NMI – Weighing Schemes #SWI2005
For the calibration of weights with various nominal masses, metrology institutes use special weight sets. For instance, the decade from 1000 g to 100 g is ‘covered’ by six weights: 1000 g, 500 g, 2 x 200 g and 2 x 100 g. In order to be able to distinguish between weights with the same nominal mass, a small dot is used to mark one of them. So one can speak of 100 g and 100 g.
The mass of each individual weight of the set can be determined by direct comparison with a mass standard of identical nominal mass or by using a weighing scheme. At the highest level of metrology, only the national mass standard made of platinum-iridium is available. This mass standard has a nominal value of 1000 g and cannot be used for the determination of e.g. the mass of a 200 g weight by using direct comparison. So at this level weighing schemes must be used.
A weighing scheme is an overdetermined system of weighing equations. The scheme consists of several mass comparisons carried out with certain combinations of weights. In this scheme, the mass standard with a known mass also participates. With a very accurate balance, the mass differences of the weighing equations are measured. For instance : Dm1 = m1000 – (m500 + m200 + m200· + m100).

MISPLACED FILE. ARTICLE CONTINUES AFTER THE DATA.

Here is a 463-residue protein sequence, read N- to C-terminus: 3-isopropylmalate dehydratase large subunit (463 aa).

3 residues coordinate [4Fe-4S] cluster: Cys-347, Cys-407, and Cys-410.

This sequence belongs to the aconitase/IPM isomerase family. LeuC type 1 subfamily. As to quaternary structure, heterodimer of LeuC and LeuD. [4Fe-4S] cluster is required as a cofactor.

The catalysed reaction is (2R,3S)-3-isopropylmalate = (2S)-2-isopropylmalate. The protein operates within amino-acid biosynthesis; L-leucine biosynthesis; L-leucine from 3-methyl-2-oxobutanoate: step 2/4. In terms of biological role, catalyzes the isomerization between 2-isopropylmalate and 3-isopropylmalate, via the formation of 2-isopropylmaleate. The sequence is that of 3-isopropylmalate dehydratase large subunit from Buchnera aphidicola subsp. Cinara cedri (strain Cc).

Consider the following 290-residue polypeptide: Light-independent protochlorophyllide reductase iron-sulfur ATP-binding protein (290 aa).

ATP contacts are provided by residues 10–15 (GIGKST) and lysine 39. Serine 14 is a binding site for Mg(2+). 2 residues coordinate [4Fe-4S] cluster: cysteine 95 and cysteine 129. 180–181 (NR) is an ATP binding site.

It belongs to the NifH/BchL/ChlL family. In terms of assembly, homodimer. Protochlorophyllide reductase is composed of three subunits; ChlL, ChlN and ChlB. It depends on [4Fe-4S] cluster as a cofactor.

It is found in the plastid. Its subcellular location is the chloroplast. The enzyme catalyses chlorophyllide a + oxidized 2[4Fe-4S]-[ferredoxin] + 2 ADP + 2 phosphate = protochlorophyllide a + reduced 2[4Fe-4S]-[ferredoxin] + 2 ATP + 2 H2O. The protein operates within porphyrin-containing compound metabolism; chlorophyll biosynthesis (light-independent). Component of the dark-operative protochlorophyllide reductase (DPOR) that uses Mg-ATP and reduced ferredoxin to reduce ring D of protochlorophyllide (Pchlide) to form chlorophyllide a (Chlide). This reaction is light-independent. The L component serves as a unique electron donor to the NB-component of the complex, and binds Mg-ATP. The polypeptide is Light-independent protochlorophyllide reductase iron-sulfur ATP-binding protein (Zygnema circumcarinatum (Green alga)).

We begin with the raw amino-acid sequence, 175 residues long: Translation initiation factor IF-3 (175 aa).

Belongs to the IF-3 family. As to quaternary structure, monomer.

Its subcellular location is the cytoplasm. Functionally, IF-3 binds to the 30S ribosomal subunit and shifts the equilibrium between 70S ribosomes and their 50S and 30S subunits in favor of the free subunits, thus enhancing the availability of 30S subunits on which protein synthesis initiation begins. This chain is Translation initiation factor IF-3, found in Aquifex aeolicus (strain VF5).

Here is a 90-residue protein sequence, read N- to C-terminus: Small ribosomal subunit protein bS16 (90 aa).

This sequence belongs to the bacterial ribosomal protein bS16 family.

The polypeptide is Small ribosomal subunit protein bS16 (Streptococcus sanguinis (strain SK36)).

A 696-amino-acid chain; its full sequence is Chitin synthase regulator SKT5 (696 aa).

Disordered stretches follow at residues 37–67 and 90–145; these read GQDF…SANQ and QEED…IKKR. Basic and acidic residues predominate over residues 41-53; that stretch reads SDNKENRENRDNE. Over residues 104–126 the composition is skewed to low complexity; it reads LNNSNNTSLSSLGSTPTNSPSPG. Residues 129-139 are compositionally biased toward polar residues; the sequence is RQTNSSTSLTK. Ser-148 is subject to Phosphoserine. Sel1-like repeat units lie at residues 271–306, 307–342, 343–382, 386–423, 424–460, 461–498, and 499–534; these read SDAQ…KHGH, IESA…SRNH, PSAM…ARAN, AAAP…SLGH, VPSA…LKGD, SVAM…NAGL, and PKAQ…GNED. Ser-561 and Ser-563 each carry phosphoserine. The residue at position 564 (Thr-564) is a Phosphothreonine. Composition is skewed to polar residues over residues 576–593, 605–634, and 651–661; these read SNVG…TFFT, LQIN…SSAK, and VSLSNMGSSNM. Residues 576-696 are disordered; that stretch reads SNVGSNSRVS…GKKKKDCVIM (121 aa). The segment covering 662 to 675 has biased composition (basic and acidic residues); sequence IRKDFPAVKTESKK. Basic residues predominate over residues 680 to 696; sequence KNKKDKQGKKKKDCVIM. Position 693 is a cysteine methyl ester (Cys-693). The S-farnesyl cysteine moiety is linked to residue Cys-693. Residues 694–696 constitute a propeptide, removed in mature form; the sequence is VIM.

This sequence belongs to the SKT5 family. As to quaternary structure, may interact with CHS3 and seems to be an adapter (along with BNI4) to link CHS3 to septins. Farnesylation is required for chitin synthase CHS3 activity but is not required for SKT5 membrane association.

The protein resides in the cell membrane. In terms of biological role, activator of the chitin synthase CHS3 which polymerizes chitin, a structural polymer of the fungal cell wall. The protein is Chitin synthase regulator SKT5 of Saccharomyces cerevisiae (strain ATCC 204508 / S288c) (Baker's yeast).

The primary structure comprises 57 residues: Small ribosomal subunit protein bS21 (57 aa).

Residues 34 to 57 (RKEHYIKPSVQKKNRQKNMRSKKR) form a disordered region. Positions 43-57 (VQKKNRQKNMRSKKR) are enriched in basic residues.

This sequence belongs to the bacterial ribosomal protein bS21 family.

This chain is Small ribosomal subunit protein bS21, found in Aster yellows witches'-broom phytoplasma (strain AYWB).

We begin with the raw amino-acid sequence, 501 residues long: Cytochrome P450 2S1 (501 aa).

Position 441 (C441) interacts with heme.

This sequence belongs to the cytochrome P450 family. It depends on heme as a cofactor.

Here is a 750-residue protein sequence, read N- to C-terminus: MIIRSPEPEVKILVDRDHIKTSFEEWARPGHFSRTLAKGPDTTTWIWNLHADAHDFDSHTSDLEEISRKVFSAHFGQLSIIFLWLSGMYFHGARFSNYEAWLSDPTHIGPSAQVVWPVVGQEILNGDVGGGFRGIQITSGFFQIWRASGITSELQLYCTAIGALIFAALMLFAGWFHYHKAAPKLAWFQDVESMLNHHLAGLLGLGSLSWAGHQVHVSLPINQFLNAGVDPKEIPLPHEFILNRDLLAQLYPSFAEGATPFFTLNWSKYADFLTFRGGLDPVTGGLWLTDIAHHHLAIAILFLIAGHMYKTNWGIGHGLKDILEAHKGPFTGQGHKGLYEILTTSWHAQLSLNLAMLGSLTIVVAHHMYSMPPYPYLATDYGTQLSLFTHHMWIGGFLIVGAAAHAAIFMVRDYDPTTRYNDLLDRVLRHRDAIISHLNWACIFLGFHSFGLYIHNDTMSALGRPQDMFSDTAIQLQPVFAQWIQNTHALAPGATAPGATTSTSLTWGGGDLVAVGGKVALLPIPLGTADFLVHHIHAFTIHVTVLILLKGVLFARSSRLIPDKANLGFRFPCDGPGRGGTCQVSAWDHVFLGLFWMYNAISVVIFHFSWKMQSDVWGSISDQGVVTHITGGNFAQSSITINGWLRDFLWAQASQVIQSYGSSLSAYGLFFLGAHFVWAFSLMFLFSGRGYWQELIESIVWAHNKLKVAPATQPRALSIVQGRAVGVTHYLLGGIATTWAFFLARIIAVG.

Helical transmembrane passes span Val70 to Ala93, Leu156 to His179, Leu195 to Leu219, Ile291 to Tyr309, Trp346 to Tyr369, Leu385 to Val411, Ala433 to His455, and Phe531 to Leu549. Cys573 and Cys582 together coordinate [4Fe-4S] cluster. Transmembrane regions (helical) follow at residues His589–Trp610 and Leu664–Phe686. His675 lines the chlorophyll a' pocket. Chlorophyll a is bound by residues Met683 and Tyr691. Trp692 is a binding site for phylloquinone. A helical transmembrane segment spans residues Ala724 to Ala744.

By using least-square analysis the masses of the individual weights can be determined from the mass of the standard and the measured mass differences. With the variance-covariance matrix of the calculated masses, the uncertainties of each mass can also be calculated.
There are various schemes in use. Not only for submultiples (downward series in which the masses of weights are determined from a mass standard with a higher nominal value) but also for multiples (upward series). To reduce the uncertainty each mass comparison is repeated several times and the average weighing scheme comprises 8 to 14 comparisons. This makes this method of mass determination very time-consuming.
The question is which submultiple/multiple scheme is the most efficient (with regard to number of
weighing equations and number of repetitions) and results in the lowest uncertainty.